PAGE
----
In conclusion? If you’re looking to make blogging a living, focus on growing your social stats – primarily Instagram and YouTube; not so much Facebook or Twitter. From there, stay honest, and make sure to update your blog daily if possible!

What are your tips for rate-setting and sponsored content? Leave your do’s and don’ts in the comments below!

Image sources: (1) (2

Are you a blogger? Come help us ALL be fairly paid! | The business of blogging

Wednesday, March 23, 2016

If you’re a blog reader but you don’t run your own, feel free to skip this post or send it to your favourite bloggers!

One of the things that has been nagging at me ever since I wrote my How to start a beauty blog & How to monetize your blog posts is that no one quite knows what to be charging for their services — and brands are taking advantage of that fact to both undercut our prices & convince bloggers who run smaller blogs to work for little or no pay.


workplace inspo via west elm

You can’t buy groceries with free product, so what I want to do is create a spreadsheet to compare stats to fees in a manner that we can all access. Once I have enough information, I’d also like to share a general summary with you guys to give everyone an idea what to be charging based on their stats without each person having to sort through all of the raw data.

The results will be completely anonymous and only available to other bloggers, but will be free to any blogger who wants to access them.

» Click here or scroll down to fill out the survey «

So here’s where you guys come in. If you run a blog, please take a minute to fill out this Google Form! You don’t need to look up your exact stats or answer any questions that don’t apply to you/that you don’t want to (estimates are totally fine!) This information is only going to be a general picture that other bloggers can reference, so don’t sweat it.

I’m hoping to have this form open for about a month, so please get your entires in as soon as you can, share with friends, and return at the end of April for the results!

» This survey can be found at if you want to share it with other bloggers! «

How to monetize your blog, partner with brands, & more: The do’s and don’t of blogging

Wednesday, January 20, 2016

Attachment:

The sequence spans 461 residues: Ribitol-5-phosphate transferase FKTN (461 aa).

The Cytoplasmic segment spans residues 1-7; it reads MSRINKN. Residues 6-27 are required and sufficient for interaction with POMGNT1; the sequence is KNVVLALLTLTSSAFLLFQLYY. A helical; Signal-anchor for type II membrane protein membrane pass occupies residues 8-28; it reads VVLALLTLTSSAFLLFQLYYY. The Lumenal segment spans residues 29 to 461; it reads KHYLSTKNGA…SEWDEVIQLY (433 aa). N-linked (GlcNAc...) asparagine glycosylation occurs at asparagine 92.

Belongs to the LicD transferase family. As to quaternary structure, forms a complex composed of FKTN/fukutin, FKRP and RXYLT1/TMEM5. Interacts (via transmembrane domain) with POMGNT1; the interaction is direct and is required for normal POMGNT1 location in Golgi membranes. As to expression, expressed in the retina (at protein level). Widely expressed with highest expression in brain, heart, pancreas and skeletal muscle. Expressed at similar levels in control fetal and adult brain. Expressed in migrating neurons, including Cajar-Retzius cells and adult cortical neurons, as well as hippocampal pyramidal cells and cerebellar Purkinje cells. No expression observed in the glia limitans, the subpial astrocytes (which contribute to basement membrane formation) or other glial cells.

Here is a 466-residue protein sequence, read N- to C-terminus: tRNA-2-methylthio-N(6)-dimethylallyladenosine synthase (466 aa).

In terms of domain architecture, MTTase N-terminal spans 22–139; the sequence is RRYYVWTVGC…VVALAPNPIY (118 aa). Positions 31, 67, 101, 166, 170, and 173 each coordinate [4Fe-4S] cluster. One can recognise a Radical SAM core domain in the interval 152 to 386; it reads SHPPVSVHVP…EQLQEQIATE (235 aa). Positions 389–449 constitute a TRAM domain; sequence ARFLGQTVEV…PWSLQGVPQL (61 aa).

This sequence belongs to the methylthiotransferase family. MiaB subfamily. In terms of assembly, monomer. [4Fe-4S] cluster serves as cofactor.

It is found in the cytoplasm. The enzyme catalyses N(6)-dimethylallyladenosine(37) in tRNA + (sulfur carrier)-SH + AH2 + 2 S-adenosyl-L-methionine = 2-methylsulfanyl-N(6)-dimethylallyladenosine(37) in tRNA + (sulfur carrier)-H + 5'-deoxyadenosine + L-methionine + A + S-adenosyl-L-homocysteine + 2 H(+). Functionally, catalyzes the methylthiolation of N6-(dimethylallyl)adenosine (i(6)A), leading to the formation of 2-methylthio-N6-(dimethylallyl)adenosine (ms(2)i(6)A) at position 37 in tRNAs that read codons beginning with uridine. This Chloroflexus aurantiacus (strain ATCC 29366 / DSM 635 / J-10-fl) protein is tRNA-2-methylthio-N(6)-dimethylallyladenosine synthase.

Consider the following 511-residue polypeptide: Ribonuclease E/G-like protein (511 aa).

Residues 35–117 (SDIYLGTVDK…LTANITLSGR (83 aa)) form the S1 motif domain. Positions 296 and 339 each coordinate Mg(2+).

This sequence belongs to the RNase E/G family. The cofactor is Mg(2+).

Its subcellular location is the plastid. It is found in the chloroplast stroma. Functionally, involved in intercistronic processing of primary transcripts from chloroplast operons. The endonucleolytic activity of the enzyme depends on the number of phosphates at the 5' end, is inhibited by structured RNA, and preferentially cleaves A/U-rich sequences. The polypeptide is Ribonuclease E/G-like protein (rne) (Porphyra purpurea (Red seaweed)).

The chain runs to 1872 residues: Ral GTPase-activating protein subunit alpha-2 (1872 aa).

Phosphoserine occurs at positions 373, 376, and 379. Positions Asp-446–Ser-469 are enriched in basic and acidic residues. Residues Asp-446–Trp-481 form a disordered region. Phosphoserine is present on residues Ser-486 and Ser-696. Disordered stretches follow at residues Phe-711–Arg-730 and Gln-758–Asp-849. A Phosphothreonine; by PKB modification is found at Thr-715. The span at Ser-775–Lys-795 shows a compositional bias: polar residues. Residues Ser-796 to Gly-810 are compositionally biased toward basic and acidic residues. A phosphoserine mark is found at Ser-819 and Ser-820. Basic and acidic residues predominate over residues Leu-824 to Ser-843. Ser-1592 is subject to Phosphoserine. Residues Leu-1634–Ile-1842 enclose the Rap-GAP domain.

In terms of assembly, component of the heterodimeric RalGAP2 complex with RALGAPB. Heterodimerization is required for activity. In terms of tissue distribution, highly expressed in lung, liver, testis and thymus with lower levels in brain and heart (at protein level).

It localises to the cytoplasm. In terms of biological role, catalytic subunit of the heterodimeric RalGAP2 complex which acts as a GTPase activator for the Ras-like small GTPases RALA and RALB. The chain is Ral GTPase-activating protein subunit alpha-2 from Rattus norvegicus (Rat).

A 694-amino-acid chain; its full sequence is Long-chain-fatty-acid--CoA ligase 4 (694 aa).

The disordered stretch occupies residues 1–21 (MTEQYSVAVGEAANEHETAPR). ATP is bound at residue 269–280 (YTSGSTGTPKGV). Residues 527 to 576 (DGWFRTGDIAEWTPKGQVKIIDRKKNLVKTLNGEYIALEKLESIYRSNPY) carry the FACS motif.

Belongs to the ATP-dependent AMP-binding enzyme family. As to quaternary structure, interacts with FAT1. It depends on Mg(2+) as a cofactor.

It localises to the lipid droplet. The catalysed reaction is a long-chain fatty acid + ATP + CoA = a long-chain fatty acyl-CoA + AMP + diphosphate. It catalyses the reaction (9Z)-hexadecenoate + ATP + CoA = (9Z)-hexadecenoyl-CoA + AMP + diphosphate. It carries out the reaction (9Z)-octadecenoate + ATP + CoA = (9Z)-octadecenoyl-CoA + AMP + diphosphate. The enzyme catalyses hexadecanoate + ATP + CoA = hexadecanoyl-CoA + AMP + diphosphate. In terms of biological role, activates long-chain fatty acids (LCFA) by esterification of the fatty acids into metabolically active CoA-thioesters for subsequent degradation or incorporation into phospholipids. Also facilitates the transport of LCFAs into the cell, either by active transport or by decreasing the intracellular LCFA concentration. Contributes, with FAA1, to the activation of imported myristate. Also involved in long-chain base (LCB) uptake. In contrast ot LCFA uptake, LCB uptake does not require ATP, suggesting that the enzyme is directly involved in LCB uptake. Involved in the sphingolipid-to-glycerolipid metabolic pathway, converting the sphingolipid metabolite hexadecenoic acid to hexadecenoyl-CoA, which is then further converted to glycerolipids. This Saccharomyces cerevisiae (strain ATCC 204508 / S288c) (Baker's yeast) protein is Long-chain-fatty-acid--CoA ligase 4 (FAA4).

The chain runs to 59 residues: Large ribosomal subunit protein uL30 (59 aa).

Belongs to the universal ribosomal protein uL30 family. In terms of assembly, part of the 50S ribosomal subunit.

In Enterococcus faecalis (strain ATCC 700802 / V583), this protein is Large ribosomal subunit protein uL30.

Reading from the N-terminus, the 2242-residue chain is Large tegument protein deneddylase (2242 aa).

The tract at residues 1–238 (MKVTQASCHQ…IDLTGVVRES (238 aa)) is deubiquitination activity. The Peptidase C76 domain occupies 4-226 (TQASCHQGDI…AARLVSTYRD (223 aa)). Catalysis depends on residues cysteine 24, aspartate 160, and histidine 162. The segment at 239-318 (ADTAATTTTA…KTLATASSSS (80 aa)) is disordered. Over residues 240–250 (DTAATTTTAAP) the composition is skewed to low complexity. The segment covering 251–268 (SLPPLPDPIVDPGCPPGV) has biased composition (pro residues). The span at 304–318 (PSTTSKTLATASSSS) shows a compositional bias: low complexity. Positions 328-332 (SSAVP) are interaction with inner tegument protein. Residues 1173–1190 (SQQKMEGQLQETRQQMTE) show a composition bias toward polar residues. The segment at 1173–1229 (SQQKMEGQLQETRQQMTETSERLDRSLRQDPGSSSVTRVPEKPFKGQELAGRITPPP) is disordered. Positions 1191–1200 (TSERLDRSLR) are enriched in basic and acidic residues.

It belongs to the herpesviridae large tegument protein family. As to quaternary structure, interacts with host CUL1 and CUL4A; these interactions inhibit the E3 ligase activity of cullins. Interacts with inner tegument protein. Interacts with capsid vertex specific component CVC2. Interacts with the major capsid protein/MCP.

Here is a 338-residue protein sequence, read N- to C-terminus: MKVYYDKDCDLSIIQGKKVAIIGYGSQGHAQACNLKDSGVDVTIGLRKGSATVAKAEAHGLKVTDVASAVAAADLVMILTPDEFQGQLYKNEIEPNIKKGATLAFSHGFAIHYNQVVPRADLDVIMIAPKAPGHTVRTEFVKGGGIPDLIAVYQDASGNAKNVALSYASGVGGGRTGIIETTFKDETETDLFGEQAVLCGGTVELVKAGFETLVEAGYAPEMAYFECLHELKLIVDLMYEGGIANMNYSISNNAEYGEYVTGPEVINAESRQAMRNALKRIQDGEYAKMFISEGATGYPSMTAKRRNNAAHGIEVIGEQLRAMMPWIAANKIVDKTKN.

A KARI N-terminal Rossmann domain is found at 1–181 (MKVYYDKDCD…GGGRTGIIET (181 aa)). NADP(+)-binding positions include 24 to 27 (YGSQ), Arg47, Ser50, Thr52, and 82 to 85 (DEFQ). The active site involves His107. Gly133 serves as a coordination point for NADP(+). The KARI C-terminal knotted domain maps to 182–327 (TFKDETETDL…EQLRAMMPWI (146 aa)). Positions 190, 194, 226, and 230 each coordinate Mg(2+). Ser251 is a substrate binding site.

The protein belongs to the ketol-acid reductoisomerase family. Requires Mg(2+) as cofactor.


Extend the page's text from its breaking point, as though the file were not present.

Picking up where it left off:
» How to start a beauty blog

1. The do’s and don’ts of blogging

2. Working with brands

3. Monetizing your blog

4. Branching out from (or into) beauty blogging

The do’s and don’ts of blogging

Burberry Beauty launches Canada Vancouver Nordstrom

For those of you on your coffee break, here’s a snappy list of the do’s and don’ts of blogging!

Edit: DON’T try to monetize every single sample offer from your contacts. I keep seeing newbie bloggers deciding to do this, and it makes me want to shake them and yell, “TWO THOUSAND HITS PER MONTH IS TINY. SIT DOWN.” Start instead by using affiliate links or selling banner ads (read below!), and focus on creating great content and building relationships, not squeezing naïve small businesses for cash.

DO leave lots of comments on other bloggers’ blogs, and DO leave a link back to your blog in the “url” form field, but DON’T leave a link to your blog in your comment text — I can’t think of a single person I know who doesn’t find that to be incredibly rude!

DON’T get into spats on social media. Someone is always watching, in the creepiest of creepy Big Brother ways.

DO be funny! 

DON’T send your new followers automated messages.

DO use a blogging calendar to keep you on track. I’ve recently started using a sticky-notes-and-tape eyesore, and I love that I can touch it and move stuff around.

new camera 2014 copy

DO learn the difference between HTML, CSS, and PHP. My favourite resource for all three is, which is easy to reference for simple fixes & arranged like a textbook for those who want a crash course.

DO buy a good camera — and editing software. If you’re serious about blogging, I recommend a camera body that gives you room to grow, like the Canon T5 or Nikon D3200. I shoot with a Sony A6000 (the A5100 cheaper option with a 180˚ screen) and an old Zeiss lens, and then edit in Photoshop.

DO proofread. Accidents happen, but if you mix up your there, their, and they’res, I won’t be the only one quietly mocking you in my head.

DO nerd out over your non-beauty interests. This is the easiest way to find other people like you in the herd, whether your special interest is ramen noodles or alpacas!

cats cats cats

My special interest is cats. My special interest has always been cats.

Working with brands